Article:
When I sample the multicores, my main focus is to differentiate between living and fossil organisms in the sediments. To do this, I add a protoplasm stain to the samples called Rose Bengal. This bright pink stain enables us to separate the living and recently dead organisms from fossilized organisms (with no remaining protoplasm). This process takes a few days, and I monitor the pH so that I don’t inadvertently dissolve any calcium carbonate. I then wash the fine sediments from the sample, dry the residuals in an oven for 24 hours, and then put the samples into well-labeled vials for future study! Over the years, my advisor has learned that it is best to wash for forams on the ship because Antarctic sediments and their overlying ocean waters can be corrosive to calcium carbonate. You can return home to find sediments with little or no remaining calcium carbonate.
Washing the multicore samples: You can see the stained living to recently dead organisms in this sample! Two organisms from this sample included a bivalve (top) and a benthic foraminifer (Globocassidulina spp.)!
When we sample the kasten cores, my first objective is to collect samples for radiocarbon dating. These samples will be analyzed in Dr. Brad Rosenheim’s USF lab. Radiocarbon dating is extremely important because it enables us to determine when the sediments were deposited. After we sample for radiocarbon, we sample for organic and inorganic geochemistry and micropaleontology, which will help us understand past ocean temperatures and paleoenvironments.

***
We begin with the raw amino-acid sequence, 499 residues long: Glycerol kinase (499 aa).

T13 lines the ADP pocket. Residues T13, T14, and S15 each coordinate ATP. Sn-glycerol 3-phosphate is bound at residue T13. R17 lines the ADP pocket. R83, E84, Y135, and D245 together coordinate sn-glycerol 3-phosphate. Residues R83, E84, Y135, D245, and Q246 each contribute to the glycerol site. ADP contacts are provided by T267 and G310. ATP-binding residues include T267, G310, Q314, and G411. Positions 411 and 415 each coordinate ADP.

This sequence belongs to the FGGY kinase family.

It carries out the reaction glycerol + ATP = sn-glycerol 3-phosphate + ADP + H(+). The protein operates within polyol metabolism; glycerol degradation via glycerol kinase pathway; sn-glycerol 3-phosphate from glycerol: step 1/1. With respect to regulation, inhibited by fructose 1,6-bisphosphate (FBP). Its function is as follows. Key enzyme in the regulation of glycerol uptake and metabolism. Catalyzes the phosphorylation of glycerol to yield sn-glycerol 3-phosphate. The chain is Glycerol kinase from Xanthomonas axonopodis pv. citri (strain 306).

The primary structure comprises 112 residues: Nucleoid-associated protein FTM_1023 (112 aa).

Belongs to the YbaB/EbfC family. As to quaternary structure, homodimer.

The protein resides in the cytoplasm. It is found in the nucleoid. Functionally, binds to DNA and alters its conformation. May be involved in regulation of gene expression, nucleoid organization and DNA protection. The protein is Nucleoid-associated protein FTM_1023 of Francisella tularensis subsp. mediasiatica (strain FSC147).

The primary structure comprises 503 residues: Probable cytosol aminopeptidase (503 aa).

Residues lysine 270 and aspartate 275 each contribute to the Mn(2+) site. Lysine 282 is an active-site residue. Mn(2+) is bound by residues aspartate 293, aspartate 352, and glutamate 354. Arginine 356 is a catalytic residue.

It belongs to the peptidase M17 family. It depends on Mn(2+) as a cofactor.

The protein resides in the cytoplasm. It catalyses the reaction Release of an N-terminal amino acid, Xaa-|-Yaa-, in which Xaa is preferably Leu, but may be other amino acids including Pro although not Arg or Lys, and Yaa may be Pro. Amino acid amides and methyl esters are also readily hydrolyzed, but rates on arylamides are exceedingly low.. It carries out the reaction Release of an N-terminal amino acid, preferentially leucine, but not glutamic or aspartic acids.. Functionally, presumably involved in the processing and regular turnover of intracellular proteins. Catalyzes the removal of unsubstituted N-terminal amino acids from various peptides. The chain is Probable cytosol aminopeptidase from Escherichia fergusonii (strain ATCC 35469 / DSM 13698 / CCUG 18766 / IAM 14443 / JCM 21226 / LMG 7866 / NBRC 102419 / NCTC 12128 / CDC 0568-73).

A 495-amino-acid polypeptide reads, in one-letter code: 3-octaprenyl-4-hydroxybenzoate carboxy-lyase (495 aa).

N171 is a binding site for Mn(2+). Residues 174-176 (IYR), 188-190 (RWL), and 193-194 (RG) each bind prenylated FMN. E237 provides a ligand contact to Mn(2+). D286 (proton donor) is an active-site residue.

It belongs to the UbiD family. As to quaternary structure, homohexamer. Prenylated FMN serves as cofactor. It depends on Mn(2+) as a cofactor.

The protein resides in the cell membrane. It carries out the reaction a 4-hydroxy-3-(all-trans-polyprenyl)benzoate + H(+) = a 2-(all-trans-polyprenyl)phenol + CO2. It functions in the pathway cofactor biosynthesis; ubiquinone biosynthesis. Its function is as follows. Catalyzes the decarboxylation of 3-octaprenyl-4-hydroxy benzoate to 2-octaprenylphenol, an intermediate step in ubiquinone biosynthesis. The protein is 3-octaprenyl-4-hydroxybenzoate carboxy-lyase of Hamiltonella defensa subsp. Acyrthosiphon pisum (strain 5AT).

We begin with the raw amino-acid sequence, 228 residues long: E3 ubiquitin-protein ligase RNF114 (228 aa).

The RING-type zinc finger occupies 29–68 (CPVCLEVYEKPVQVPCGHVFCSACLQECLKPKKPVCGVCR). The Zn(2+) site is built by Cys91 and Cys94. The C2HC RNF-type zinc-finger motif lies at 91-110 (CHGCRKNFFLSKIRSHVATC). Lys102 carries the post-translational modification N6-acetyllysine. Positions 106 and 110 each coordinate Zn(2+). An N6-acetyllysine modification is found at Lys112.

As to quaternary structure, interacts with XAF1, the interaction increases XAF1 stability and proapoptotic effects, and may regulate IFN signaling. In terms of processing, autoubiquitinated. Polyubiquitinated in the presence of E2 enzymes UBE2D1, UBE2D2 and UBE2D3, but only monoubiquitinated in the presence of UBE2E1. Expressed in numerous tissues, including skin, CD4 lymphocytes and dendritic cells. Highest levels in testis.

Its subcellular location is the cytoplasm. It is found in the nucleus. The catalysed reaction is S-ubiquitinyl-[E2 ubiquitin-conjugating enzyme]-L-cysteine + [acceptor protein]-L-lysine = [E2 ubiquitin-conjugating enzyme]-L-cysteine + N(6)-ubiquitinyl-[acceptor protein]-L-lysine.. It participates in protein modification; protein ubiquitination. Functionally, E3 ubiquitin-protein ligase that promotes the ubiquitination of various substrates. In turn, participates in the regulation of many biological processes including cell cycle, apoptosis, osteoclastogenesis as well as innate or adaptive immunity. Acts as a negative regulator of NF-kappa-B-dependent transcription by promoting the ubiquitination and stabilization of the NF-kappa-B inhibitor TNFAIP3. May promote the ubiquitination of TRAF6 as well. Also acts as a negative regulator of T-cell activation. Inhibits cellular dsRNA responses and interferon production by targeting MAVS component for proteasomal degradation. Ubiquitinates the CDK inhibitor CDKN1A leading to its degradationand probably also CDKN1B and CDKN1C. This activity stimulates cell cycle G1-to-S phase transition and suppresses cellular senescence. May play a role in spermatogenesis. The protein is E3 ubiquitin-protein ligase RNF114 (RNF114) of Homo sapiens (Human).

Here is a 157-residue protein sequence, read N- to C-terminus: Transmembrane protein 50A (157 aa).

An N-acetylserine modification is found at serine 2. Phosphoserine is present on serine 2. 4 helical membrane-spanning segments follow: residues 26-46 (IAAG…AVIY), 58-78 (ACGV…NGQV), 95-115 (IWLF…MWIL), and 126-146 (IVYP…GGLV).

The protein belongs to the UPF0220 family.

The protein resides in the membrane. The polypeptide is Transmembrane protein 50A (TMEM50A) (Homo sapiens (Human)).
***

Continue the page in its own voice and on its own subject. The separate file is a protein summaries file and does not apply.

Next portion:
Also on the boat…
One thing that is great about this research expedition is that there are a lot of students from different PI groups at different universities. Let’s hear from some other students about their first day of sampling!
Environmental Scientist: Alyssa Cotten
Alyssa is an undergraduate student in Dr. Wade Jeffrey’s lab at the University of West Florida. Her research focuses on quantifying bacteria and phytoplankton production (a fancy word for growth) using radioisotope tracers. She sampled water from the top few niskin bottles. She also sampled one of the multicores to test her method in the sediments. Her favorite thing about life on the Palmer is her roommates (author’s note: she didn’t feel pressured into saying this because I am one of her roommates) and seeing snow for the first time!
Alyssa in the “Rad Van”, a shipping container on the Helo Deck where all radiotracer work is done. It is really important to avoid tracer contamination onboard because some scientists (like me) are looking at natural levels of the same elements.
Marine (Geomicro)Biologist: Caleb Boyd
Caleb is a first year Ph.D. student studying geomicrobiology with Dr. Brandi Kiel Reese’ at the University of South Alabama and Dauphin Island Sea Lab. What a way to start out a Ph.D.! For his project, he is sampling the CTD, multicore, and Kasten core – the whole suite of tools we deployed. When he samples, Caleb “protects the samples from himself” – making sure that his microbiome does not contaminate the samples. In their lab onboard the Palmer, Dr. Kiel Reese’s team set up a “clean bubble” by hanging plastic sheets around their equipment to prevent contamination. Caleb will determine the metatranscriptomics (broad scale view of the active microbial community), cell counts (in a known sample volume), and will even grow (called culture) some of the microbes to determine what lives in the water/sediment. This type of research is important to understand the outsized role that tiny microbes play in nutrient cycling and larger biogeochemical cycles. Besides meeting new people and learning about different research fields , Caleb’s favorite part of life on the Palmer is rocking and rolling in the Southern Ocean’s huge ocean swells.
Caleb with his multicore sediments.
Over the last few days, we have sampled another superstation and took an add Kasten core! For now, I’m staying busy washing sediments in my search for living benthic organisms and microfossils. Next stop: McMurdo, Station!